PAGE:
Joint Stiffness Fluctuations are Potentially Associated with Postural Sway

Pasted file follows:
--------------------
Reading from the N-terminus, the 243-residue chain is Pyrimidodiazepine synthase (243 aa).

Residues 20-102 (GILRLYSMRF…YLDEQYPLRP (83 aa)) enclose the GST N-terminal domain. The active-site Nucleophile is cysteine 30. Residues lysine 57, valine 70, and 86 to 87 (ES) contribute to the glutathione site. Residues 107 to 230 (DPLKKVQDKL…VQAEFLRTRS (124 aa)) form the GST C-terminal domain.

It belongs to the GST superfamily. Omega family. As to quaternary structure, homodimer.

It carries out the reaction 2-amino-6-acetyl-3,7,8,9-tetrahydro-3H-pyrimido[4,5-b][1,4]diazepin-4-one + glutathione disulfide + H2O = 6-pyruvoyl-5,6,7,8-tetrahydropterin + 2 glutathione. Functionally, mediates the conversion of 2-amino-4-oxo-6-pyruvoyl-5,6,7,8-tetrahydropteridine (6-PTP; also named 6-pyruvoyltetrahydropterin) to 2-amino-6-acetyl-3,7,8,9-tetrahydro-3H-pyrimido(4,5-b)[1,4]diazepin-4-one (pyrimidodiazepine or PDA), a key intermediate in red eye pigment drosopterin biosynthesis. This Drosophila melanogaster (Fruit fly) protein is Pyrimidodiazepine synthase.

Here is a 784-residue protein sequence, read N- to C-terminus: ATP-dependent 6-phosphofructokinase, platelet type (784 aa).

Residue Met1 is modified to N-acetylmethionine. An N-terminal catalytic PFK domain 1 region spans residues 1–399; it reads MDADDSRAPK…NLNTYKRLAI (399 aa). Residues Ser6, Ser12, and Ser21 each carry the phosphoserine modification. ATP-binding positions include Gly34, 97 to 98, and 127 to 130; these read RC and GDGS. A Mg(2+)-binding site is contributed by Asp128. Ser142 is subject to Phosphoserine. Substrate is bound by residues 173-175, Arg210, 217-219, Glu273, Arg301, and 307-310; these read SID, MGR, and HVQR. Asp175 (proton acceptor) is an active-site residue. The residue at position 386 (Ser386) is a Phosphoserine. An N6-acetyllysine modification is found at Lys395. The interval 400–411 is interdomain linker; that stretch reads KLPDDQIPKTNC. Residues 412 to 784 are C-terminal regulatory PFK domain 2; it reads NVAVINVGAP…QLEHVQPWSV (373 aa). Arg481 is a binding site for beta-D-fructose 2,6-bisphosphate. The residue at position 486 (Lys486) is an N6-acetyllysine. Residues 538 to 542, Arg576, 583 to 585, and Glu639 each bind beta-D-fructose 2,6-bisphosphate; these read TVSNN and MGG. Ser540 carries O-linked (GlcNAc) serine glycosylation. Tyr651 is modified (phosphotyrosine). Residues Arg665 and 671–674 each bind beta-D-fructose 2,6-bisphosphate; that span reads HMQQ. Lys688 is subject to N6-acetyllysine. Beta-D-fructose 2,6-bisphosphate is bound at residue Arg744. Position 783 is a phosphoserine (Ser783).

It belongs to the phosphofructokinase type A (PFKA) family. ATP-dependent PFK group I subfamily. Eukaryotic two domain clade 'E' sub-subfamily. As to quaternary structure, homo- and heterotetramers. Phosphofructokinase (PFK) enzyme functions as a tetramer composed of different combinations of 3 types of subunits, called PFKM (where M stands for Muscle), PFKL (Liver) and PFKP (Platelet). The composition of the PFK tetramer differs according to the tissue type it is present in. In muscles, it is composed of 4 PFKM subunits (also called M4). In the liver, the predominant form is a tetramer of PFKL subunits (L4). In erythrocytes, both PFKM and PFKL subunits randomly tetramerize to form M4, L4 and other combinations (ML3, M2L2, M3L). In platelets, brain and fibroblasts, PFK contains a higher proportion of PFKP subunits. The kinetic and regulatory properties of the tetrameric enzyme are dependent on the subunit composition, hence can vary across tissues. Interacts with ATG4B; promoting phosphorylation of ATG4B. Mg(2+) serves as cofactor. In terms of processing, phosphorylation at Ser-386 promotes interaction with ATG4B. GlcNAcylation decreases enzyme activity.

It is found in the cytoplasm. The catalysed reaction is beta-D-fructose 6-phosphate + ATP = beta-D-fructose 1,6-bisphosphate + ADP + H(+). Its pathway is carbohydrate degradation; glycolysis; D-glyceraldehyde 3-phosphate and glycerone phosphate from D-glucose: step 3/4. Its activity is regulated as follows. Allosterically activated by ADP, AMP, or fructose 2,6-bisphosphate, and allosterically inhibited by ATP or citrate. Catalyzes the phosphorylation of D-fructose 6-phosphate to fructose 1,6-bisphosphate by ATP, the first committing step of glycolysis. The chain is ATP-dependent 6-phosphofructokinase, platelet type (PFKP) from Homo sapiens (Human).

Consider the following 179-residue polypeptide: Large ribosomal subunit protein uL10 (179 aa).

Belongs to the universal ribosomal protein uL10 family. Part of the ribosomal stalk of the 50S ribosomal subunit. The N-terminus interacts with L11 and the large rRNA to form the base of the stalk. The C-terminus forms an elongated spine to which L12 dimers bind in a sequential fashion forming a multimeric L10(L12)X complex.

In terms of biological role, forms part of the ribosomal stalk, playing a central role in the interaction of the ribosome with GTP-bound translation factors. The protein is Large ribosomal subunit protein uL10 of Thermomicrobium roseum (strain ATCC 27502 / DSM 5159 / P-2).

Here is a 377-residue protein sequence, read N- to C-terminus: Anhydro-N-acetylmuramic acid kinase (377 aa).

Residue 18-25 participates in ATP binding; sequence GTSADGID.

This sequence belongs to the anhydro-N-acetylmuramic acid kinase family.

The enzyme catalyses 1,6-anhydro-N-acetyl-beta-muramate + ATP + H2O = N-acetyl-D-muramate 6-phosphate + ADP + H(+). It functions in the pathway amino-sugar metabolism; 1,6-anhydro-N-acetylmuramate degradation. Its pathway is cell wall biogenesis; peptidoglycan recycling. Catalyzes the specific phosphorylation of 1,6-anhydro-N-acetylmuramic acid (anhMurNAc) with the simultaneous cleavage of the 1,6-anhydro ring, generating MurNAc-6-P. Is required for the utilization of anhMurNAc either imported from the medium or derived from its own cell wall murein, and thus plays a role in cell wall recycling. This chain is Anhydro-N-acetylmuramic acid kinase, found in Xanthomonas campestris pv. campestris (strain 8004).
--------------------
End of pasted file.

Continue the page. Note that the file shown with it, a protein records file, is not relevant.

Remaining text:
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Joint stiffness can be induced by simultaneous contraction of muscles on opposite sides of the joint. When the electrical oscillations of these antagonistic muscles are in-phase, fluctuations in joint stiffness can occur, which can pose a threat to those with a neuromuscular deficit, as they will not be able to adequately control these fluctuations. In an attempt to develop rehabilitation programs to train these individuals on how to control these fluctuations, electrical activity of the muscles in the lower leg, and postural sway were measured. It was hypothesized that the amplitude coherence of low-frequency, in-phase oscillations of antagonistic muscles was positively correlated with postural sway. Data collection occurred while subjects were standing in the tandem stance, a position of induced coactivation of the antagonistic muscles of the lower leg. Electrical activity of the right tibialis anterior, medial gastrocnemius, and soleus were measured and analyzed against center-of-pressure power, a measure of postural sway. EMG measurements, such as amplitude coherence and power spectral density, were only analyzed at low-frequencies (0-3 Hz) at which the oscillations were in-phase. Data analysis yielded no significant correlations between amplitude coherence and center-of-pressure power, and no significant correlations between power spectral density and center-of-pressure power. Future modifications to this study can incorporate visual feedback in order for subjects to be able to modulate their muscle activity to hit a specific target of co-activation, and COP sway will be measured simultaneously.